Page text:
The Baillieu government is threatening to deviate from the new national curriculum over its downplaying of language teaching.
While the national curriculum aims to place a greater emphasis on languages, the Australian Curriculum, Assessment and Reporting Authority (ACARA) has allocated only 300 to 400 hours to language teaching between Prep and Year 6.
This is about half the number of hours recommended by the Victorian Education Department, which endorses 700 hours of language study before Year 7 (around 150 minutes of language study per week in primary school).
State Education Minister Martin Dixon said that, in light of this information said the government would not renounce its power over language education with the implementation of the new national curriculum.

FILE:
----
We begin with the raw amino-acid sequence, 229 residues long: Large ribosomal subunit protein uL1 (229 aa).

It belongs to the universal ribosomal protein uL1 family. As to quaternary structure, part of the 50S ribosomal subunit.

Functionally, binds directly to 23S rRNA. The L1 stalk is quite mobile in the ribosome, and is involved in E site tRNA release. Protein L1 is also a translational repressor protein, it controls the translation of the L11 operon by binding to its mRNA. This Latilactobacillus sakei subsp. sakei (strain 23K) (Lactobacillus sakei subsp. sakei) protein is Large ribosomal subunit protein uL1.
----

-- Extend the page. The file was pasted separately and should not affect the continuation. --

''The Commonwealth government must wake up and stop pushing Victoria towards the lowest common denominator in education,'' Mr Dixon said.
''We will continue to demand Victoria's high standards form a minimum baseline for national reform.''
ACARA is currently finalising the language curriculum before it moves on to the writing stage in August.
The language curriculum is being developed alongside arts and geography. Together, these subjects make up phase two of the national curriculum, and are due to be rolled out in classrooms in 2013. This follows the first phase of the curriculum — English, mathematics, science and history subjects — which began implementation in 2011.
According to ACARA, these are merely indicative figures that were designed to act as a guide for the writers of the curriculum. They have reported that no decision has yet been made over how many hours will be spent learning languages in the classroom.
FACTS ABOUT THE NEW NATIONAL LANGUAGE CURRICULUM: